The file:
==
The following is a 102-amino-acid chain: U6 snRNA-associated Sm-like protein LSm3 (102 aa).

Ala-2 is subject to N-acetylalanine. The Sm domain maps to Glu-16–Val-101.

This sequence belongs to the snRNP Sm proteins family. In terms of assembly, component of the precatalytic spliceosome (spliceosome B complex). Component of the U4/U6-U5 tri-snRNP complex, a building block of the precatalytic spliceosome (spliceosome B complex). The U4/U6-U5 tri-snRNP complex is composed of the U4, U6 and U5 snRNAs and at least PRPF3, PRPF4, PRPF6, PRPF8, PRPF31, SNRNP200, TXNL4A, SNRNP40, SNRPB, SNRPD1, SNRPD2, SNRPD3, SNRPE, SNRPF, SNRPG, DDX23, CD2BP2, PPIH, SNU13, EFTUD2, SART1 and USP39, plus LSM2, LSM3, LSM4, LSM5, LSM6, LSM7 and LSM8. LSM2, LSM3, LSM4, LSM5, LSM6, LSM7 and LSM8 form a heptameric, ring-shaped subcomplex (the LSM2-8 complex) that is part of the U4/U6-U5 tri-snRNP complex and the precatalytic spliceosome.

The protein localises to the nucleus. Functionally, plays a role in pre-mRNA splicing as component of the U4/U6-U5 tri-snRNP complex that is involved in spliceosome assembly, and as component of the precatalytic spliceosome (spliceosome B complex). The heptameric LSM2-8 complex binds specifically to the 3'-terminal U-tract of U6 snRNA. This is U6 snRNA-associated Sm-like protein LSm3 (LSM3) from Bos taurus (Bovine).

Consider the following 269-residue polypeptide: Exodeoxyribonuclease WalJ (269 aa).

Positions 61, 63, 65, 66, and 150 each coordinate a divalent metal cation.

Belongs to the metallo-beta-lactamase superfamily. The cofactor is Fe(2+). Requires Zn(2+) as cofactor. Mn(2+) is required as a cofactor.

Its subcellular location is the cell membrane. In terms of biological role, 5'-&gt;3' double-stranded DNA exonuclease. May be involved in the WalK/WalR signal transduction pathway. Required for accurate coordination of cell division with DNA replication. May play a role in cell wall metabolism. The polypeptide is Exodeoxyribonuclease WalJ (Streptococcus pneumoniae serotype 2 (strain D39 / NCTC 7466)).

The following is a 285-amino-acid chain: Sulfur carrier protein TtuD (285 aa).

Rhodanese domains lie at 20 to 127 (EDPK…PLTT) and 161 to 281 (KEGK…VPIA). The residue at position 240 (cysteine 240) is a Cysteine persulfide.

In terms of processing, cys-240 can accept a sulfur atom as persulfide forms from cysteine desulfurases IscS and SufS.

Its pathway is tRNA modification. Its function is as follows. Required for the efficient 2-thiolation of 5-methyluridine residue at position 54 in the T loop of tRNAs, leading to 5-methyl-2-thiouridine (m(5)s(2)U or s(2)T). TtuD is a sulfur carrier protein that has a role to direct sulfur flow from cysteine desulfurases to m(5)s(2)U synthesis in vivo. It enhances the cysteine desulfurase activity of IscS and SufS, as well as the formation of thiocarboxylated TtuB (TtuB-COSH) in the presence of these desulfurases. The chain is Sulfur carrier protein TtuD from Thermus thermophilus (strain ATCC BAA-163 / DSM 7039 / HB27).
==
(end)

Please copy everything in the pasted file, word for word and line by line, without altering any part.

The following is a 102-amino-acid chain: U6 snRNA-associated Sm-like protein LSm3 (102 aa).

Ala-2 is subject to N-acetylalanine. The Sm domain maps to Glu-16–Val-101.

This sequence belongs to the snRNP Sm proteins family. In terms of assembly, component of the precatalytic spliceosome (spliceosome B complex). Component of the U4/U6-U5 tri-snRNP complex, a building block of the precatalytic spliceosome (spliceosome B complex). The U4/U6-U5 tri-snRNP complex is composed of the U4, U6 and U5 snRNAs and at least PRPF3, PRPF4, PRPF6, PRPF8, PRPF31, SNRNP200, TXNL4A, SNRNP40, SNRPB, SNRPD1, SNRPD2, SNRPD3, SNRPE, SNRPF, SNRPG, DDX23, CD2BP2, PPIH, SNU13, EFTUD2, SART1 and USP39, plus LSM2, LSM3, LSM4, LSM5, LSM6, LSM7 and LSM8. LSM2, LSM3, LSM4, LSM5, LSM6, LSM7 and LSM8 form a heptameric, ring-shaped subcomplex (the LSM2-8 complex) that is part of the U4/U6-U5 tri-snRNP complex and the precatalytic spliceosome.

The protein localises to the nucleus. Functionally, plays a role in pre-mRNA splicing as component of the U4/U6-U5 tri-snRNP complex that is involved in spliceosome assembly, and as component of the precatalytic spliceosome (spliceosome B complex). The heptameric LSM2-8 complex binds specifically to the 3'-terminal U-tract of U6 snRNA. This is U6 snRNA-associated Sm-like protein LSm3 (LSM3) from Bos taurus (Bovine).

Consider the following 269-residue polypeptide: Exodeoxyribonuclease WalJ (269 aa).

Positions 61, 63, 65, 66, and 150 each coordinate a divalent metal cation.

Belongs to the metallo-beta-lactamase superfamily. The cofactor is Fe(2+). Requires Zn(2+) as cofactor. Mn(2+) is required as a cofactor.

Its subcellular location is the cell membrane. In terms of biological role, 5'-&gt;3' double-stranded DNA exonuclease. May be involved in the WalK/WalR signal transduction pathway. Required for accurate coordination of cell division with DNA replication. May play a role in cell wall metabolism. The polypeptide is Exodeoxyribonuclease WalJ (Streptococcus pneumoniae serotype 2 (strain D39 / NCTC 7466)).

The following is a 285-amino-acid chain: Sulfur carrier protein TtuD (285 aa).

Rhodanese domains lie at 20 to 127 (EDPK…PLTT) and 161 to 281 (KEGK…VPIA). The residue at position 240 (cysteine 240) is a Cysteine persulfide.

In terms of processing, cys-240 can accept a sulfur atom as persulfide forms from cysteine desulfurases IscS and SufS.

Its pathway is tRNA modification. Its function is as follows. Required for the efficient 2-thiolation of 5-methyluridine residue at position 54 in the T loop of tRNAs, leading to 5-methyl-2-thiouridine (m(5)s(2)U or s(2)T). TtuD is a sulfur carrier protein that has a role to direct sulfur flow from cysteine desulfurases to m(5)s(2)U synthesis in vivo. It enhances the cysteine desulfurase activity of IscS and SufS, as well as the formation of thiocarboxylated TtuB (TtuB-COSH) in the presence of these desulfurases. The chain is Sulfur carrier protein TtuD from Thermus thermophilus (strain ATCC BAA-163 / DSM 7039 / HB27).